Storm Chase Tour - Sept & Oct 98.

PART 1 - Despair as the death ridge from hell kicks in.

For several months Jimmy Deguara of Australian Severe Weather had been trying to organise a group chase for the 1998 season. The only dates suiting many of the interested parties was during the University and School holiday break of late September to early October. Ideally to chase in November / December would be more productive, but the target area of the Northern Tablelands of New South Wales has produced many severe September storms. It was a gamble, one that was lost in the first week. Had the chase been started one week later we would have had supercells and tornadoes.

Conditions on day one, the 26th September 1998 were looking slightly optimistic, there was some instability in the middle layers of the atmosphere, and the MRF model in particular was predicting some light shower activity just over the border into Queensland. Joining the chase this week was Jimmy Deguara, Paul Graham, Paul Yole and Michael Thompson. We pinned hopes in the south east Queensland trough triggering some storms and decided to move as far north as possible on day one. The total trip for the day was around 600 kilometres ( 350 miles ). Near the small town of Uralla we witnessed a superb sunset. We stayed the night in a small truck stop motel at a place called Black Mountain, at an altitude of 1350m ( 4500ft ).

The next morning was cool, unfortunately all trace of the middle layer instability had cleared. Early in the morning there was fast moving stratocumulus from the west associated with upsloped air, we had some small hope that this may burn off and cumulus develop during the day.Mid morning we visited the small city of Armidale ( that in September 1996 had been hit by baseball sized hail and downburst winds) to check the internet models. The prognosis was very poor, there was a weak surface trough in south east Queensland, but the jet streams were converging over eastern Australia, aiding a persistent high pressure that was ridging all the way back from near New Zealand. By noon the stratocumulus had burnt off and small cumulus had developed from surface convection, but it was capped tighter than a soda bottle. We put our slim hopes on the weak surface trough and drove another 200 kms ( 120 miles ) northwards to the small town of Tenterfield. Conditions to the north looked visually poor so we decided to quit for the day and sought accommodation. With a couple of hours to kill until sunset some of us took a run eastwards to the eastern escarpment, the best cumulus development had occurred on the weak seabreeze front, which by 6pm had penetrated inland to the escarpment, but again it was well capped.If nothing else it made a colourful photo.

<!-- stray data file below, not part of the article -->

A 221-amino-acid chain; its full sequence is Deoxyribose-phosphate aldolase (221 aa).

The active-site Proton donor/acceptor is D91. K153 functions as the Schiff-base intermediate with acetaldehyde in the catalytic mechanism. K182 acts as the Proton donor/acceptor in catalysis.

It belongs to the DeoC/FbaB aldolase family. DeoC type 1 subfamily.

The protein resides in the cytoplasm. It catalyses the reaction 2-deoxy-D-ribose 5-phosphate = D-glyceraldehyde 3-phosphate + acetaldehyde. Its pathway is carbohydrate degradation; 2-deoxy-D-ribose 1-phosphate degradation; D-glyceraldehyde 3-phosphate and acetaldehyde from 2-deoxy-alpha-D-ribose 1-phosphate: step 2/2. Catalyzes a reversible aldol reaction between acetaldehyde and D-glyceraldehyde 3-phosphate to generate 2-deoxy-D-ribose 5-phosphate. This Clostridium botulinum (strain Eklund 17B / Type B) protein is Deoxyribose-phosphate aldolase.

With the poor outlook we decided to sleep in the next morning. Mid morning we again checked the internet models, the situation was getting worse, the ridge had strengthened, although the weak surface trough in south eastern Queensland still persisted. The Queensland Bureau of Meteorology was forecasting afternoon showers east of the trough, with this small hope we pushed further northwards into Queensland.


The town of Stanthorpe in Queensland is the only part of that state were snow can occasionally fall, the area is blessed with rich soils and stone fruits and apples are grown in the area. Hail is that common in Stanthorpe that many orchards are covered with hail nets, and believe it or not the local farmers still swear by their ' hail cannons'. Unfortunately none of these devices were to be needed this week. We decided that pushing further into Queensland would be futile and called it a day. We filled the rest of the day taking silly photos such as the Texas and Storm King Dam road signs. ( the Queensland town of Texas has recorded a tornado ).